An apparent clash with UN Development Program officials has caused the UNDP’s project coordinator to the Cambodian Mine Action Center to not renew his contract.
Despite favorable reviews from CMAC officials who have praised his management of the troubled agency, Bill Van Ree confirmed Thursday he will be leaving Cambodia in early December and returning to Australia.
Van Ree, who has been credited with helping galvanize CMAC’s fractured contingent of foreign technical advisers and push forward an aggressive agencywide reform plan during his three months here, would not comment on the specifics of his departure.
But technical advisers and even CMAC Director-General Khem Sophoan have hinted at a falling out with the UNDP, including Resident Representative Dominique McAdams, as the reason behind Van Ree’s departure.
“It was a fairly major disagreement in the vision they had for CMAC,” one technical adviser said Thursday, calling Van Ree one of the “linchpins” in CMAC’s current operations.
McAdams said Thursday it was too early to discuss Van Ree’s contract, only saying that he was hired for a three-month period which was ending soon.
She said a replacement for Van Ree has not been discussed and did not comment on whether a new contract was offered.
“This just plunges CMAC into another period of uncertainty during an especially vital time,” the adviser said.
After struggling financially during the last half of the year following a widespread freeze or withdrawal of donor funds, CMAC officials are meeting today with donors to present a detailed reform plan they hope will unlock much needed funding.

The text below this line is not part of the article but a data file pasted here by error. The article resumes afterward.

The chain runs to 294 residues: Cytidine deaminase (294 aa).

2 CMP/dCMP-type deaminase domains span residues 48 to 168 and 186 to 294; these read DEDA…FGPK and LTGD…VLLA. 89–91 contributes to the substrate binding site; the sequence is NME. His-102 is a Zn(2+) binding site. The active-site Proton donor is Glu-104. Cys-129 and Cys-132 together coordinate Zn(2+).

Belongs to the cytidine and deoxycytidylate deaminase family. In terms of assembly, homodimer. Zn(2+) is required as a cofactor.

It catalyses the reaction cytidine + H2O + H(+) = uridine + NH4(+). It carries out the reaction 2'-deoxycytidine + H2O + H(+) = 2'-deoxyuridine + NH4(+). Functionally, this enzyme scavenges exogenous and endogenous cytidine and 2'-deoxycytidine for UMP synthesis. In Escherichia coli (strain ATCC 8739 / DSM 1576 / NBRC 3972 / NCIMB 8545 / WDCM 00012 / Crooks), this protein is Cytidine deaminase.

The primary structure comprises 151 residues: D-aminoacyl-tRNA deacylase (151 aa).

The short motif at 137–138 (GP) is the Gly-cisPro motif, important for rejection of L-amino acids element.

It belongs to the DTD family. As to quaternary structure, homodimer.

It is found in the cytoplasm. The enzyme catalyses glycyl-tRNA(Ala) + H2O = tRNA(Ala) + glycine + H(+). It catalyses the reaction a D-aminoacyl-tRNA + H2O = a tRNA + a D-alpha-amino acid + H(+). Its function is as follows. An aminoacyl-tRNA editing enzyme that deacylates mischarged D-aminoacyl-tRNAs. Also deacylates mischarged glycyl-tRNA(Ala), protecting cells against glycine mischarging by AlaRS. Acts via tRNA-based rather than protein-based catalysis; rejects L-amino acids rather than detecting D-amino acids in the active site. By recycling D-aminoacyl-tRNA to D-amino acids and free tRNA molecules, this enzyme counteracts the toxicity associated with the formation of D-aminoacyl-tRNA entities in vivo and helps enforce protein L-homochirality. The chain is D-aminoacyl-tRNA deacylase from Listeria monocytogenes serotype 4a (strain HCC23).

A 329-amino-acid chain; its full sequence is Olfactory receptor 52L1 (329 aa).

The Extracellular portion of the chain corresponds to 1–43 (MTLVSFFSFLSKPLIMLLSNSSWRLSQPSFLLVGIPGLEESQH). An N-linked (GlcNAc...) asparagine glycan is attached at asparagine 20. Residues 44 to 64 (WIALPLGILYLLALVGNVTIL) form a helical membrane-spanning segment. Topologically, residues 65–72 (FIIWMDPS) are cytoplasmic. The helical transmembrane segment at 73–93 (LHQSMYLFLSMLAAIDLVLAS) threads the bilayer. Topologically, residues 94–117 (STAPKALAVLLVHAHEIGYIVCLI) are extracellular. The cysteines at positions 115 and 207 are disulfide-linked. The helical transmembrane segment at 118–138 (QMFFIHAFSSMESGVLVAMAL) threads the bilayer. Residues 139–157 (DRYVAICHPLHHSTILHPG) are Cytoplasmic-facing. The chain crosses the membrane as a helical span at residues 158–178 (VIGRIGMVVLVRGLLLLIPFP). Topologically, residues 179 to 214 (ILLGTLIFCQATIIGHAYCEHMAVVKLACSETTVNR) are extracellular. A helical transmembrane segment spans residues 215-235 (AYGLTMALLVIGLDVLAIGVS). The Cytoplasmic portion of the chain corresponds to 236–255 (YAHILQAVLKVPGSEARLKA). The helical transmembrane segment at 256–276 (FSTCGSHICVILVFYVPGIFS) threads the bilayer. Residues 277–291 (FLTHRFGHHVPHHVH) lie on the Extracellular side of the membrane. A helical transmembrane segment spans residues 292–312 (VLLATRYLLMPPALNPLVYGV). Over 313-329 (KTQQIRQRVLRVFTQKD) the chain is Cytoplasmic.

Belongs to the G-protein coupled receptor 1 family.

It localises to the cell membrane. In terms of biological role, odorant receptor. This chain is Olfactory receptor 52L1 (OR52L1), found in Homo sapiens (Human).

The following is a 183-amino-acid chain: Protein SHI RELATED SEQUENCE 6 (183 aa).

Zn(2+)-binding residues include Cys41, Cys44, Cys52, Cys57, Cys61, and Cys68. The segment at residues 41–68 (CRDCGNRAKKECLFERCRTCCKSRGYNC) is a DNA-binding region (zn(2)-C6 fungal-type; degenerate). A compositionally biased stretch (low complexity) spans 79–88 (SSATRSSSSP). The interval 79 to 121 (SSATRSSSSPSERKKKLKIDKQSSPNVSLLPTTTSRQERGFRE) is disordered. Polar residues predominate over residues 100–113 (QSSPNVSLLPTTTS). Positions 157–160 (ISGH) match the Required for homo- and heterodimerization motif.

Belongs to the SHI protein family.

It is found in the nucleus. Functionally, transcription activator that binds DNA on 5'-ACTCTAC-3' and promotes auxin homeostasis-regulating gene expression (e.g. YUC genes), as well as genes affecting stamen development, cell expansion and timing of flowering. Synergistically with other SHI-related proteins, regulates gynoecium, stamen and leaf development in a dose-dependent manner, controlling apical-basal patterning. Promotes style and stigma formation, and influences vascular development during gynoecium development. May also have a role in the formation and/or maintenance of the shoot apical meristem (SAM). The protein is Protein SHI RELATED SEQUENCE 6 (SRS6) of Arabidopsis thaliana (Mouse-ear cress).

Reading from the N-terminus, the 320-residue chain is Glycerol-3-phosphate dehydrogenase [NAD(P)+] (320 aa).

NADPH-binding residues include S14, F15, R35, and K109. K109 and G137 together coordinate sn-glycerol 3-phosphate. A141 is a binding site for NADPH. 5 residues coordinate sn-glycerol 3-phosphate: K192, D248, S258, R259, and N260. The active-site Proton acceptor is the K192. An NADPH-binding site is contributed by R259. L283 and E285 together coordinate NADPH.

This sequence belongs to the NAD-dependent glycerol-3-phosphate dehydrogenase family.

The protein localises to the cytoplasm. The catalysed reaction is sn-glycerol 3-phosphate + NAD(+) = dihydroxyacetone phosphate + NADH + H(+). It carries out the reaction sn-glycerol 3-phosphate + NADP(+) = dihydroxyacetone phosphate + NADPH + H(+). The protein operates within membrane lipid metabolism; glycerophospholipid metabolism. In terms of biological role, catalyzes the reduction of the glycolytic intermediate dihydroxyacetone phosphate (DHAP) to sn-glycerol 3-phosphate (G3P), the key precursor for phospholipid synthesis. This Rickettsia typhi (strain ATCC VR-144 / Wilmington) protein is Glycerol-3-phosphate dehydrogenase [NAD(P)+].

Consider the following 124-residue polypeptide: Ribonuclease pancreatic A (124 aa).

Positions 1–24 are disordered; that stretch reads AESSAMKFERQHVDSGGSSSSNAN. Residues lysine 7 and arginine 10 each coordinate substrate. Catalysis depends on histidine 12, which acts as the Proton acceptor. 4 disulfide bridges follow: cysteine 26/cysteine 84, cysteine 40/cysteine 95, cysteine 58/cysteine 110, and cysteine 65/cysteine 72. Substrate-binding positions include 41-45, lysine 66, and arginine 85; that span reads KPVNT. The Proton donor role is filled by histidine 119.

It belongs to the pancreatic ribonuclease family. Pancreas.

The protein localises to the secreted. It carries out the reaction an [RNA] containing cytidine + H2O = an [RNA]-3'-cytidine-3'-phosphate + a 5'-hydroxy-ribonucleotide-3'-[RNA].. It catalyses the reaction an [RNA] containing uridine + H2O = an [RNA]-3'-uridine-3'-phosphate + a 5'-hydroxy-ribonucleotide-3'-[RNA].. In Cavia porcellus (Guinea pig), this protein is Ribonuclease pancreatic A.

Khem Sophoan intends today to present donors with a comprehensive reform plan with the hopes that this will encourage the release of funds for next year. CMAC has on average operated on a $9 million budget in past years but Khem Sophoan said he intends to ask for $11 million for next year.
But at a similar meeting last month, donors reacted coolly towards CMAC’s reform measures—demanded by donors after the discovery of agency-wide mismanagement—and all but said no to a requested $15 million budget.
One Western donor said Thursday CMAC’s funding should not be impacted by Van Ree’s departure if UNDP can quickly find a replacement.
But some CMAC officials are asking if his absence is going to hurt the agency’s reform efforts and have blamed UNDP for failing to support CMAC.
“With the loss of Bill, will CMAC lose the momentum for reform?” one adviser asked. “The two best things to have happened to CMAC are the hiring of Khem Sophoan and the hiring of Bill Van Ree. Why would UNDP not ensure that [Van Ree’s] contract be renewed?”
Khem Sophoan said he petitioned UNDP to retain Van Ree, but was told by Van Ree he is leaving. “He is a good manager and worked very hard for CMAC,” Khem Sophoan said.